This edition: Adolescence: Cognitive Development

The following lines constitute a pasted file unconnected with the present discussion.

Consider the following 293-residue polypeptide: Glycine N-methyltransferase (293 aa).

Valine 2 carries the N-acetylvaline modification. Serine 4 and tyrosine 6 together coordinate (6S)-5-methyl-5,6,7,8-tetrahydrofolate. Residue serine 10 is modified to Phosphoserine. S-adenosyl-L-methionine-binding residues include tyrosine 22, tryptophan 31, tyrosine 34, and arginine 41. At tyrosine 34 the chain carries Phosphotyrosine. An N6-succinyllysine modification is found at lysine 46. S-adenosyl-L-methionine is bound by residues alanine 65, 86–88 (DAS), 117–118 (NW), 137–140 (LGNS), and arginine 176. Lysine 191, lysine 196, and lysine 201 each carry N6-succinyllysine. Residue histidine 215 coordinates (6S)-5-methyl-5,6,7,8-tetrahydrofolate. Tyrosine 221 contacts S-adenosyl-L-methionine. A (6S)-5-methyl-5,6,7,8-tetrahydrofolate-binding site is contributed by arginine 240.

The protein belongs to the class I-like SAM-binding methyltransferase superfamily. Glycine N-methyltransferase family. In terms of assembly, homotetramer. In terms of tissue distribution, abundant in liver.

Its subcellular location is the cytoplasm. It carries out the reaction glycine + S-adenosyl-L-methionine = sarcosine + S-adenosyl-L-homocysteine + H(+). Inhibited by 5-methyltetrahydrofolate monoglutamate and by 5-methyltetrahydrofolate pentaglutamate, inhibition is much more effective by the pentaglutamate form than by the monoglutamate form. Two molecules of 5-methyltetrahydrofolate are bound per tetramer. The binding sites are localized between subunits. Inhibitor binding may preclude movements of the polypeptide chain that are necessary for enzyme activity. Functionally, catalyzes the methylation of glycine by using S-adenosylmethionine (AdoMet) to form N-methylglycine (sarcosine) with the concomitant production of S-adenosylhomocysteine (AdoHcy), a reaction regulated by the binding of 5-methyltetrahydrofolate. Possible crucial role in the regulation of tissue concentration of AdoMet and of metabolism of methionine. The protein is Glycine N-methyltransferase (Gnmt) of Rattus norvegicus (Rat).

As adolescents mature, they develop the ability to engage in more complex and sophisticated types of thinking and reasoning. This lesson details the journey that adolescents take from what Jean Piaget called concrete operational thinking to formal operational thought, where they are capable of thinking hypothetically. As teenagers revel in their newfound cognitive powers, they have a natural tendency to express adolescent egocentrism—to focus intently on the physical, mental, and emotional changes they are experiencing. The lesson explains how teens learn in school and how educating adolescents is different from educating younger school-age children.